However, to reach beyond mere human endeavor, to transcend godliness in the angling world, achieve veritable self-actualization, one hurdle stands exponentially taller than the rest…
Catching a Starry flounder on the swing!
Legitimately, as in hooking the beast right in the pie hole, and on stacked and weighted tube flies at that.
Proof is no longer in the pudding – it has been memorialized in this very blog post for all denizens of the interwebspheres to be amazed, astounded and/or eternally captivated. Count the seconds until Platichthys stellatus supplants steelhead as the spey rod target of choice.
The well-oiled machine
In a nutshell, nary a wrong could be had on this trip. Much of the credit goes to the staff at Alaska West though. Howbeit Starry flounders were on the major feed, everything else about the operation also screamed WELL-OILED MACHINE. The folks running the place are of course the moving parts.
When you are sitting in the middle of nowhere, you expect something to go awry. A motor won’t start, a tent starts leaking, a meal is served cold? Yet nadda. The guides always knew the where to’s and how to’s, and spent plenty of time providing constructive feedback to the anglers i.e.
Gracie, you spey cast like my grandmother your cast needs a tweak…do this instead. And they worked their asses off on our behalf, for ten hour stretches a day. The accommodations were comfortable and tidy, and the food was tasty and extremely plentiful (I carried home five additional el bees to show for it). The entire crew was perpetually friendly and enthusiastic. It clearly rubbed off on the guests too – everyone in camp seemed to always have smiles on their faces, even when the wind was howling and the rain was dumping.
That said, there was one solitary issue that must be pointed out…
Obligations still exist. In many respects they’ve even grown. Run for just a moment. To make the best of an already choice situation.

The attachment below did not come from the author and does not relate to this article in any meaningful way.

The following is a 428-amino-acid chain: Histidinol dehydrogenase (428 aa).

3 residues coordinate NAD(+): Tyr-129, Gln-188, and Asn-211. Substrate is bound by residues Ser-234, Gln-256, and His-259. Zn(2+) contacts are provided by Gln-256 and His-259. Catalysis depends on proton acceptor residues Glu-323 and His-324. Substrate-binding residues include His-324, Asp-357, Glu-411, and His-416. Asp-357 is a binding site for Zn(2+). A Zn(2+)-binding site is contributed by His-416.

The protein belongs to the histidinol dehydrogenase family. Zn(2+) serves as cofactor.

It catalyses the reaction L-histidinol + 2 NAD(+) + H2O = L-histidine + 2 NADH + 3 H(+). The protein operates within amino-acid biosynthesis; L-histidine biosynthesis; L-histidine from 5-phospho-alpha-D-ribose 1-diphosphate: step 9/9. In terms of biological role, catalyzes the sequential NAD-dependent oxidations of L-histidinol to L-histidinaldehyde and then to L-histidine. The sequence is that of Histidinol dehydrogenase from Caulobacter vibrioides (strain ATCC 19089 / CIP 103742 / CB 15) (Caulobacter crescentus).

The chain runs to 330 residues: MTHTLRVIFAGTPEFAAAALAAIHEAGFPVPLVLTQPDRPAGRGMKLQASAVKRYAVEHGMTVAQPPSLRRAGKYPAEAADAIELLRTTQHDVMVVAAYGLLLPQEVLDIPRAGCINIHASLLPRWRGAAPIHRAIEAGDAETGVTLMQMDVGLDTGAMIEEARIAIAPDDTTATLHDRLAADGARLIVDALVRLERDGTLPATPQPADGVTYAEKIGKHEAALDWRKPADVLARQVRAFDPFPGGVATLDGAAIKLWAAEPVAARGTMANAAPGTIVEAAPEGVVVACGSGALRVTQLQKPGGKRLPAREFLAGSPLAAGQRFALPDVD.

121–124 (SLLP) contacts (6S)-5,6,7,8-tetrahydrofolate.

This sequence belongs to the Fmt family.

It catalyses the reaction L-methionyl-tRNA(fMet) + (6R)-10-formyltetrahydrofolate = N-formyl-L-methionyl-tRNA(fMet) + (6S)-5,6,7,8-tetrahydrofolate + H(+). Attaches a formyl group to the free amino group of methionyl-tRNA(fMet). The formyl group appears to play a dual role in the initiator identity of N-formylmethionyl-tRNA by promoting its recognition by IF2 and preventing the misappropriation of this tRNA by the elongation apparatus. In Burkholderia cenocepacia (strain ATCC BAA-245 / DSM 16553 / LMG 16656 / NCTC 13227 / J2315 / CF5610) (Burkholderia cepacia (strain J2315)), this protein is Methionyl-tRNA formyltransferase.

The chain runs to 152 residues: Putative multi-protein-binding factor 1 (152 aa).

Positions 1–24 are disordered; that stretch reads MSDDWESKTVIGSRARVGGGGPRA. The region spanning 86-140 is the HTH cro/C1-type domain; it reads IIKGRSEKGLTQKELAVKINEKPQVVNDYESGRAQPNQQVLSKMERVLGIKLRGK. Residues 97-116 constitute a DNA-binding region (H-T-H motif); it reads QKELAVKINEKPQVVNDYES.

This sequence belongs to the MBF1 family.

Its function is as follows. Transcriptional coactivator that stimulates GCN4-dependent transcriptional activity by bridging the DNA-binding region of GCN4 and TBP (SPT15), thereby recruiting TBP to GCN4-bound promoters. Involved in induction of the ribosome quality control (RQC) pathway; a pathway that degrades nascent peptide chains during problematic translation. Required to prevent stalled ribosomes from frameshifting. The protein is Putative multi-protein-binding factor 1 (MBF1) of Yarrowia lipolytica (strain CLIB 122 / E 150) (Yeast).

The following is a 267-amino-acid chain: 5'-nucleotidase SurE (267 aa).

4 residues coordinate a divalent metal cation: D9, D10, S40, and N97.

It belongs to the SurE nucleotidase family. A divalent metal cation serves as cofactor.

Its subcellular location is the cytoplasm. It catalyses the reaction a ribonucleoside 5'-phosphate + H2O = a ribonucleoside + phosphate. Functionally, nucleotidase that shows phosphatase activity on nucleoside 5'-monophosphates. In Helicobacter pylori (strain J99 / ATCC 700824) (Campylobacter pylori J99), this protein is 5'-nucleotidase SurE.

Find a fish for somebody else. Execute on a personal vendetta against poor spey casting skills. Pay attention to knots and seams and rustling in the bushes. Don’t lose too many flies. Bring home some
Listen to the locals, whether they be man or beast. Mull not what awaits upon return, but what lies directly in front of one’s eyes.
Put pencil to paper along the way.
MG signing off (for a little while)
I have been advised not to tie too many flies for the Kanektok. However, a fine gentleman’s fiancé fine gentleman recently inherited my fly tying kit. It was more of a housewarming gift than a wedding gesture, and I was the first RSVP so the bride-to-be can’t cross me off the list now. All I ever tied was carp and bonefish flies, and I’d rather horsetrade for bait anyway.
Not yet Deneki Outdoors approved, but don’t think I haven’t covered my bases. I just hope Andrew has an unlimited text plan.
MG signing off (wondering what else he might need)
You get busy. You write things. You reconnect with old people. You file extensions. You build stuff. You pass on the passable. You chase new opportunities. You make unexpected detours. You fight a few battles. You form some opinions. You meet new people. You rediscover interests. You read this and that. You conjure ideas. And then you miss things.
Like booking your flight for a much anticipated trip this summer to Alaska’s Kanektok River.
I wound up in that “missing” boat, but I’ve since disembarked.
Now all I need are flies. Lots of flies.
MG signing off (quite distracted by what lies ahead, but keeping his head down as best he can)
Those who have endured fishing with yours truly know that I rarely know what I am doing, but am very good with Photoshop. Hero shots are, of course, my specialty, and I now must dislose that virtually every fishing photo that has graced these pages has been manipulated. Except for maybe this one. Oops…here’s another. And lastly, one during the “had hair stage“.
The soul searching that led up to this admission has been a long, tough road. Many late nights with whiskey bottle in hand, seeking a new path, one that would lead to tranquility, purity of heart, and forthrightness in every fiber of my being.
But alas, I failed. And instead sent a check to Deneki Outdoors for a slot at their famed Alaska West Lodge the week of July 12th through July 19th, 2013.
Alaska West sits on the legendary Kanektok River, home to the largest concentrations of gill and fin laden biomass in the western hemisphere. The folks up there are partial to catching the assorted beasts with two-handed fly rods. I suck at two-handed fly casting, and not for lack of practice. So if you decide you have a hankering for incredible fishing, combined with what could be the bonus of a lifetime, schooling me on the water as retribution for my years of deceit, here’s your chance.
If, however, you decide you want to plan your trip to Alaska West that week because I am
an exceptional angler… too good looking for Hollywood…a lucky bastard that you’d rather just deliver a crippling kick in the nuts to, that’s ok as well. I’m adding Global Rescue service to my trip package.
MG signing off (to see how much more chicanery I can get away with before judgement week)